The next three days in the States Assembly will likely see 12 women and 28 men talking rubbish…
Miserably predictable puns aside, Guernsey’s Integrated Waste Strategy is back in front of the States today.
With the overall cost sitting at just around an eye watering £300m, Guernsey’s Integrated Waste Strategy has had what could be described as a chequered history, at best. First there was Lurgi, then Suez and now export with an emphasis on high recycling – with the idea of on-island food waste treatment disappearing into the ether, and recycling targets slowly moving further and further into the horizon.
The strategy looks markedly different to how it did when it was approved in 2012. So now we are getting to the thick end of it all, should the bulk of the culpability lie at the feet of the current States Assembly?
Should Deputies Barry Brehaut & Charles Parkinson alongside their boards take the majority of the flak, as they are leading the charge for this strategy at this eleventh hour? Absolutely not.
This is a strategy borne of the decisions made in the early 21st century. Namely March 2010. The situation we are in was borne of the decisions made around seven years ago - such is the glacial pace of motion when it comes to strategies with the States of Guernsey (see Disability & Inclusion Strategy for more). It makes me extremely uncomfortable that the main protagonists in this merry dance we call the waste strategy are outside of the States now, and whilst they still face criticism they are also much less affected by it.
Now, with a mountain of rubbish piling up in the Vale, Guernsey’s States are faced with Hobson’s choice. Voting for the strategy as it is, which many politicians have told me is something they don’t want to do, or finding themselves with no solution available before the Mont Cuet runs out of capacity.
With that in mind, it is incredibly unlikely Guernsey’s Government will make a U-turn at this eleventh hour and renege on this strategy. The big challenge for those championing the programme will be in defeating the amendments it faces.
From the right, there’s an attempt by Deputies Jan Kuttelwascher & Joe Mooney to, in essence, bin off kerbside recycling. From the left Deputy Peter Roffey with the aid of Deputies Jennifer Merrett, Carl Meerveld & Rob Prow, there’s a move to recycle the recycling targets straight into the rubbish compactor and even more controversially so, to look at possibly an incinerator, landfill or new technologies post-export.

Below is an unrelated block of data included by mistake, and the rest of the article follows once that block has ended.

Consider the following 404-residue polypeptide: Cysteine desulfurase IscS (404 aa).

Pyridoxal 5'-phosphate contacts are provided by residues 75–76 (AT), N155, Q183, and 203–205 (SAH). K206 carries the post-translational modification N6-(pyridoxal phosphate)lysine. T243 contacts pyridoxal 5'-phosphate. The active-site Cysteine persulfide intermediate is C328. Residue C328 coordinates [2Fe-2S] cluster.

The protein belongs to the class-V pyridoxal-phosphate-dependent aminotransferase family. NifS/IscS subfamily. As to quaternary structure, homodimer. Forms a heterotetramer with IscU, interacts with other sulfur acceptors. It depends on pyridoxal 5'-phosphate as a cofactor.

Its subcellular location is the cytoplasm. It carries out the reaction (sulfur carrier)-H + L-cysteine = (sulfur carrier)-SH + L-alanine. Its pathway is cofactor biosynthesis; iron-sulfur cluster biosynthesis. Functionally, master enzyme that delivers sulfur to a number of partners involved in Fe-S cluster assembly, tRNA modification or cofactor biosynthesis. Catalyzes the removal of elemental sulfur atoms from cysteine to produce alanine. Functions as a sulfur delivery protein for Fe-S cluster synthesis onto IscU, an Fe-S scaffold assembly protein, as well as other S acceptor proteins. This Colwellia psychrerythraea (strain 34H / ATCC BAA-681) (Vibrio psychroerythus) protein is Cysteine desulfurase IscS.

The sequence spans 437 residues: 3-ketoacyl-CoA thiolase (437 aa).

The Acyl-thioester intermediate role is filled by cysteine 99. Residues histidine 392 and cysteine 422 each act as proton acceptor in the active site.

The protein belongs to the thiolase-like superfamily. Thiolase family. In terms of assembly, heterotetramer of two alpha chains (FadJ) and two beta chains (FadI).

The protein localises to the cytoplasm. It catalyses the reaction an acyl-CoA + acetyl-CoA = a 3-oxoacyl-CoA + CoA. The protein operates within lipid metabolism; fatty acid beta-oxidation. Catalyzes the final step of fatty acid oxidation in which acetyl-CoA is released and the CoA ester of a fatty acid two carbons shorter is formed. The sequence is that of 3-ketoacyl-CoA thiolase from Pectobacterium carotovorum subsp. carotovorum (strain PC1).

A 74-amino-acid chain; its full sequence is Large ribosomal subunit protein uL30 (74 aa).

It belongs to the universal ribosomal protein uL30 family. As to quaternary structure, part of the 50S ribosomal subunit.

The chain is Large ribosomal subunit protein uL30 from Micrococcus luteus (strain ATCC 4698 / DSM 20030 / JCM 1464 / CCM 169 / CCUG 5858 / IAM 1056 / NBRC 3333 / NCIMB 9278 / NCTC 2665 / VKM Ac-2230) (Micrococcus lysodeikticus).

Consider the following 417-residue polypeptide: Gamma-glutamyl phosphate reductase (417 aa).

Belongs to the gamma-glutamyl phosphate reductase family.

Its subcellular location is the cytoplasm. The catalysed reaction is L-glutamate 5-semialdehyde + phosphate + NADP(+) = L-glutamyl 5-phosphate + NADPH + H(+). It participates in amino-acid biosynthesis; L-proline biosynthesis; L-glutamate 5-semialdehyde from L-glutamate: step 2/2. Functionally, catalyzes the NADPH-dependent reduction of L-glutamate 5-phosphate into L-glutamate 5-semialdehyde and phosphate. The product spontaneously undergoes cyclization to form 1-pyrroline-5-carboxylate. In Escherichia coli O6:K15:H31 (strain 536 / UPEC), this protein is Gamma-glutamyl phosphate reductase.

I can see these amendments garnering some serious interest, as the Economic Development bloc is likely to vote with Deputies Kuttelwascher & Mooney. But of course, with one bloc comes the push back from those backing the strategy, which means E&I alongside the STSB will probably try and block the moves.
The vote may well be tight, but I can see Deputy Roffey’s amendment for a cheeky peak at an on-island solution, post-export, sneaking through. While Deputy Kuttelwascher’s almost encyclopaedic knowledge of waste could also see his gambit win the day.
But when it comes to integrated strategies, the devil is almost certainly in the detail. As has been seen with regards the Integrated Transport Strategy – the key word there is INTEGRATED - remove one element of it and you’ll be thrown into a game of Giant Jenga with a whack load of States time and cash.
Is that the best way to make policy? The best way to ensure projects are value for money? That should be high in the mind of those considering this strategy.
Today though, it’s likely we’ll see a lot of ideology vs. common sense rhetoric, a hefty dose of ‘I’m representing the average Guernseyperson - The Mr and Mrs Le Page in the Vale’, with the odd bit of ‘Enough is Enough’ thrown in.
By the end of the week though, I predict P&R’s delegated authority towards the strategy will be extended, and we’ll be one step closer to putting the nail in the coffin of Guernsey’s great waste debate.